Use the TLS transport for SIP signalling

When SIP messages are sent over UDP, there are several things that go wrong. The first problem is that large SIP messages can be fragmented by the IP stack and some fragments are not delivered.

When ICE is used, the SIP message contains a larger SDP body to encapsulate the ICE candidates. When a softphone attempts a video call, the combination of the video and audio descriptors further enlarges the SDP. More and more frequently in modern RTC deployments, SIP messages sent over UDP exceed the maximum transmission unit and are subject to fragmentation. IP packet fragments are not always routed correctly by other intermediate network components. This was not a problem in the early days of SIP when the vast majority of devices only supported a limited number of audio codecs and overall packet sizes were well under one kilobyte.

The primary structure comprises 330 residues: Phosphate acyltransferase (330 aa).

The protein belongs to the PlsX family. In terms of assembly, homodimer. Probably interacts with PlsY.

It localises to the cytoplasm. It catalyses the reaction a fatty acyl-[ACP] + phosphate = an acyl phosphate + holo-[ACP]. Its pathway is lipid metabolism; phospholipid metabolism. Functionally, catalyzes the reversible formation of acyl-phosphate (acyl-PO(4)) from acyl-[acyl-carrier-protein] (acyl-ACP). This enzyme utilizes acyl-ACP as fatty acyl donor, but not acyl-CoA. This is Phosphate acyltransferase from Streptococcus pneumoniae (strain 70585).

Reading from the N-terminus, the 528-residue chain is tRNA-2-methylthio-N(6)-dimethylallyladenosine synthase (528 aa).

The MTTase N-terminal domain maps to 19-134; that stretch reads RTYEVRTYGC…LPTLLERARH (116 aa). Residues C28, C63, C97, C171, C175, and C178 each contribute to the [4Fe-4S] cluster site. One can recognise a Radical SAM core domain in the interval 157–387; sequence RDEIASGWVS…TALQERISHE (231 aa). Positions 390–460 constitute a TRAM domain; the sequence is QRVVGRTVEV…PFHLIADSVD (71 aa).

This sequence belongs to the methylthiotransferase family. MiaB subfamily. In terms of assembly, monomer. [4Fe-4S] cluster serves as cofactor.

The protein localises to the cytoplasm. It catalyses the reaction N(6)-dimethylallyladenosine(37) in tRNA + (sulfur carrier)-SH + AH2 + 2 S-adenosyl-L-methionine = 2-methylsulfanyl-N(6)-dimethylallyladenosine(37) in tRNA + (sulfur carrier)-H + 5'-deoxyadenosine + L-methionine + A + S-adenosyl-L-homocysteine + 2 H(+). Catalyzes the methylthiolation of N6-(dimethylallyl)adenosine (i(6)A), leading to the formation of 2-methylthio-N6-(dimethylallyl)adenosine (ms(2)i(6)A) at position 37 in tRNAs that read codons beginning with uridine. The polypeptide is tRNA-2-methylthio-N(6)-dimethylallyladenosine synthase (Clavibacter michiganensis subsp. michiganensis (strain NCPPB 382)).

A more obscure issue is the presence of routers in homes and small offices that claim to have SIP helper capabilities. These routers try to modify the SIP messages to help them through NAT. In reality, the modifications made by the router can clash with the ICE protocol or other NAT discovery techniques used by the phone or the server.

Sending all the SIP messages over a TLS connection eliminates all of these problems. While there is slightly more effort involved to create a certificate for the server, it saves an enormous amount of ongoing support effort.

See Chapter 9, TLS certificate creation for details about creating the TLS certificates for SIP and XMPP.